The accident happened off Highway 211 near Potranco Road near the Bexar-Medina County line on the west side.

Responding officers are working to confirm what kind plane it is, reporting it as 'unrecognizable' after being engulfed in flames.

The Federal Aviation Administration is investigating the crash. 

Original article can be found here ➤ http://www.kcentv.com




The pilot of an "experimental" small-engine aircraft fatally crashed Sunday in Medina County, authorities said.

The pilot, who has not been identified, fell with his craft that crashed in a brushy area outside of a construction zone at Lambda and Omicron drives around 10:30 a.m.

Investigators do not yet have a cause for the crash.

Authorities said a security guard at a nearby Microsoft facility spotted the falling aircraft and notified first responders.

Rudy Khalaf, a division chief with the Bexar County 2 Fire Department, said the terrain proved difficult for first responders to navigate.

"For us to gain access, there were multiple fences that had to be cut," he said.

Authorities were eventually able to find the crash site, where they found the pilot "obviously" dead, Khalaf said. The crash caused the aircraft to ignite, starting a small grass fire that was easily extinguished.

Khalaf said the plane had no discernible markings on it, describing it as an "experimental" small-engine aircraft that was likely home built. He said many residents in the area have such planes, which they use for crop dusting and other activities, and fly them out of nearby San Geronimo Airpark.

"It's not uncommon," he said. "Around here, it's not uncommon at all."

He said the plane was a 2-seater, though authorities have no evidence the pilot was flying with anyone else.

Though he didn't have exact numbers, he said authorities have responded to around three or four similar crashes in recent years.

Numerous agencies responded to the crash site, including the Bexar County Sheriff's Office, Medina County Sheriff's Office, Bexar County Fire Department, Castroville Fire Department and the Texas Department of Public Safety. Khalaf said the Federal Aviation Administration has been notified of the crash.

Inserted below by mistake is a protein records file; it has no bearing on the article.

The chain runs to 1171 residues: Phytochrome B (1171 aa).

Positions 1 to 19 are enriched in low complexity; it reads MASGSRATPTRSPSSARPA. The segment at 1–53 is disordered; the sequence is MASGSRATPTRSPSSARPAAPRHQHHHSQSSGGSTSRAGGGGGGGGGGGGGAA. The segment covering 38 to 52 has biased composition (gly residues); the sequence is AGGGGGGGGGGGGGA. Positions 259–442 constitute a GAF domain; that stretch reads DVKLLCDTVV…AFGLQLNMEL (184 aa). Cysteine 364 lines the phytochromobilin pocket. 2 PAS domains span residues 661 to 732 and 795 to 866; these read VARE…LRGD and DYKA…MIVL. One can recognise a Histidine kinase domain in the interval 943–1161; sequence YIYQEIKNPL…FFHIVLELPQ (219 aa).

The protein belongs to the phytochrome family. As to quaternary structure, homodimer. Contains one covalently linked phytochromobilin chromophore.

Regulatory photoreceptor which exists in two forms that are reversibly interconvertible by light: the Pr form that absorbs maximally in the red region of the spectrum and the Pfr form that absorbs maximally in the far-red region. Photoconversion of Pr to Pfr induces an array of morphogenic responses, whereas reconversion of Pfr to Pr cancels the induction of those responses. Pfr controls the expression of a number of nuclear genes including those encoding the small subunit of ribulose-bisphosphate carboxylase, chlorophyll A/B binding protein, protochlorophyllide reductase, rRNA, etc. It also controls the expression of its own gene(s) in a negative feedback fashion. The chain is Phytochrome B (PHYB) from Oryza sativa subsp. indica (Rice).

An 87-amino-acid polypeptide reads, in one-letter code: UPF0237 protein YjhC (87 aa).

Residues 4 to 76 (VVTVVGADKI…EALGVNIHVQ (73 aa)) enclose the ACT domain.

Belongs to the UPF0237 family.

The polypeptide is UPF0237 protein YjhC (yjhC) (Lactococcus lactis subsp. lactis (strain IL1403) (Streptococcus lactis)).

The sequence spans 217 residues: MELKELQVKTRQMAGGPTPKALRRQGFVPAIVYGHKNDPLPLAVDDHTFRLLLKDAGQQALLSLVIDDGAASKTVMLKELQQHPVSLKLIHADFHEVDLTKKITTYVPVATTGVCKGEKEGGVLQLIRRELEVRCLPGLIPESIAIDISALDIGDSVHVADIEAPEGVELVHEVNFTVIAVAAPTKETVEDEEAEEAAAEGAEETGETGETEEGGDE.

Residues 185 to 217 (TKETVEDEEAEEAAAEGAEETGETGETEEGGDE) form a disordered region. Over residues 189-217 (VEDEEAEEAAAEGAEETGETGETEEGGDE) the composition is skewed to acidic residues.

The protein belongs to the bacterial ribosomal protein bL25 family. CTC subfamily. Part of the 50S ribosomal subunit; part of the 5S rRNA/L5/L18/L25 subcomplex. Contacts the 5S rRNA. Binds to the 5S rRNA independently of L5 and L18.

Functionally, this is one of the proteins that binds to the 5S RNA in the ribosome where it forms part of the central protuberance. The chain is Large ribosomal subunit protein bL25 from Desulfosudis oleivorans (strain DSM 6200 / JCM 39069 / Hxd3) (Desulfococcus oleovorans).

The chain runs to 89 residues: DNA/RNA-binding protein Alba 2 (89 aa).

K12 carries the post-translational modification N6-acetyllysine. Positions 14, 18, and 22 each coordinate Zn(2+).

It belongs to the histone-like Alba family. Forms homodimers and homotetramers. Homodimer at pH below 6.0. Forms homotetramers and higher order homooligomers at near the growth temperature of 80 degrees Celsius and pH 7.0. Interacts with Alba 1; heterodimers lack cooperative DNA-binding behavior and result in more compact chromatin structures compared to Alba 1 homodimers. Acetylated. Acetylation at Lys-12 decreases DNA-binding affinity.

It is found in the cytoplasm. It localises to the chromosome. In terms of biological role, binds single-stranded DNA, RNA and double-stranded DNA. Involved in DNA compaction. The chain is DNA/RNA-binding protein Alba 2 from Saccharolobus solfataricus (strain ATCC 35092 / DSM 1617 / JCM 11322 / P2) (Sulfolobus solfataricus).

Original article can be found here ➤ https://www.lmtonline.com







One fatality has been confirmed in a plane crash that happened in Medina County on Sunday morning, according to the Medina County Sheriff's Office.

The single-engine aircraft crashed around 11 am Sunday, according to the Bexar County Sheriff's Office.

The accident happened off Highway 211 near Potranco Road near the Bexar-Medina County line on the west side.

Responding officers are working to confirm what kind plane it is, reporting it as 'unrecognizable' after being engulfed in flames.

Original article can be found here ➤ http://www.kens5.com




The pilot of an experimental aircraft fatally crashed Sunday in Medina County, authorities said.

The pilot, who has not been identified, crashed in a brushy area outside of a construction zone at Lambda and Omicron drives around 10:30 a.m.

Investigators do not yet have a cause for the crash.

Authorities said a security guard at a nearby Microsoft facility spotted the falling aircraft and notified first responders.

Original article can be found here ➤ https://www.mysanantonio.com








BEXAR COUNTY — First responders are at the scene of a reported plane crash in Medina County.

Firefighters with the Bexar County Fire Marshal's Office said they were called out to the 14900 block of Omicron Drive for reports of a plane crash. When crews arrived, they encountered a small engine aircraft that crashed and found one person dead at the scene. Firefighters said it was a two-seater plane, but only one person was found inside.

The original call was made to Bexar County firefighters, but when they arrived, it was determined that the scene was in Medina County.

First responders are still investigating what led to the crash. 

Original article can be found here ➤ http://foxsanantonio.com